Just as they came there the iron door of the stable opened and the King's white horse was led out. He who had the rein was a strange youth dressed in a foreign dress. The youth was about to spring on the horse's back when those who were with the King sprang upon him and held him and held the bridle of the horse.
And having secured the youth they went into the stable, and they found the red horse and the black horse eating at their mangers. They led the white horse back and put him in his own stall. The watchers who had been before the stable door could not be wakened, so those who were with the King carried them to another place, and left two others, the harper and the story-teller, to keep watch, with the soldiers' swords in their hands. As for the youth who had tried to steal the white horse, he was placed as has been told you, and every one there knew what doom would befall him.
It was then that the King called upon one to finish the story that was being told him when the white horse neighed. It was then that he sat at the supper board, not able to take rest nor refreshment on account of his not having heard the story to its end. And it was then that one of the lords said to the King, "Let the youth who is lying bound beside the trestles of the table tell us what it was that made him go into such danger to steal one of the horses of King Manus."
The King liked that saying, and he said, "Since my story-teller abides outside guarding the door of the stable, I will have this youth tell us the story of why he entered into such danger to steal one of my horses. And more than that. I declare that if he shows us that he was ever in greater danger than he is in this night I shall give him his life. But if it is not so shown the story he tells will avail him nothing, and he shall perish by the sword at the morrow's sunrise."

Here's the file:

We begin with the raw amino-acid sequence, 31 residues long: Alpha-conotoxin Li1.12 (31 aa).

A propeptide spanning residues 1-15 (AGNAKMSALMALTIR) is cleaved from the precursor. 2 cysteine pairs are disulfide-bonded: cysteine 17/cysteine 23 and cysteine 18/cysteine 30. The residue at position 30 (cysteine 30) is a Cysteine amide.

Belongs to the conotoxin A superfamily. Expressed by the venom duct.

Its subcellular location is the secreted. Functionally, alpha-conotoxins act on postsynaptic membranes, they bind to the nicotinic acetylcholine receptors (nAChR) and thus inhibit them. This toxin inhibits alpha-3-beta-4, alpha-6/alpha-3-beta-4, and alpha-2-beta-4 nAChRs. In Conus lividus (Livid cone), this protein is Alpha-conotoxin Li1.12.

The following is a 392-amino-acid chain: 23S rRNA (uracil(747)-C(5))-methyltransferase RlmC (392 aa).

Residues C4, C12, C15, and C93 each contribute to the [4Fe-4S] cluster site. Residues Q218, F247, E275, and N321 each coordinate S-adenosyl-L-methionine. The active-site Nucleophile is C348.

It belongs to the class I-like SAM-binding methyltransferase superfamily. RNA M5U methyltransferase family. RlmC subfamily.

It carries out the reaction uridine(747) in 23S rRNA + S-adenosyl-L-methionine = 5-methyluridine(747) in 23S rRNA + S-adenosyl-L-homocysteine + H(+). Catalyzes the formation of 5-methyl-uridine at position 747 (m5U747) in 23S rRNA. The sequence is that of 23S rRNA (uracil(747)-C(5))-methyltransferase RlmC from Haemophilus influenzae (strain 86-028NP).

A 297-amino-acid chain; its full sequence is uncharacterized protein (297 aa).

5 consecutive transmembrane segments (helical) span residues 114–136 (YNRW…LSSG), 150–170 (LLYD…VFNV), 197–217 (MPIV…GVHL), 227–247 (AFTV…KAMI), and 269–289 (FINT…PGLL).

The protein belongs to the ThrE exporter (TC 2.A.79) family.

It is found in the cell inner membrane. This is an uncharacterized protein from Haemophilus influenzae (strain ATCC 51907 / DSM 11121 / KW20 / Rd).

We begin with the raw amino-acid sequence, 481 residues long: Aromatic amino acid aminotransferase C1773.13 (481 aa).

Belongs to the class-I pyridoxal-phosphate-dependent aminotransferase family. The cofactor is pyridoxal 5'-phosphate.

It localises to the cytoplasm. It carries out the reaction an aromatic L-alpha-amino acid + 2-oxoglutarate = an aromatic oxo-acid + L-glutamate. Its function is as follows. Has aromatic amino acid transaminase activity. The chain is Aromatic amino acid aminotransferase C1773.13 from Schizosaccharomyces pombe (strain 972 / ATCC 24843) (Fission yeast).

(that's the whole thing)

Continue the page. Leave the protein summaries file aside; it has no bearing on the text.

Then the youth was taken from where he lay by the trestles of the table, and the cords that bound him were loosened. He was put in the story-teller's place and fresh candles were lighted and set upon the table.
"Your danger is great," said the King, "and it will be hard for you to show us that you were ever in such danger before. Begin your story. And if it is not a story of a narrow and a close escape there will be little time left for you to prepare for your death by the sword."
Thereupon the youth in the foreign dress looked long into the wine cup that was handed him, and he drank a draught of the wine, and he saluted the King and the lords who sat by the King, and he said:
"Once I was in greater danger, for its mouth was close to me, and no hope whatever was given me of my saving my life. I will tell the story, and you shall judge whether my danger then was greater than is my danger now."
And thereupon the youth in the foreign dress, who had tried to steal the white horse that King Manus owned, began the story which is set down here in the very words in which he told it.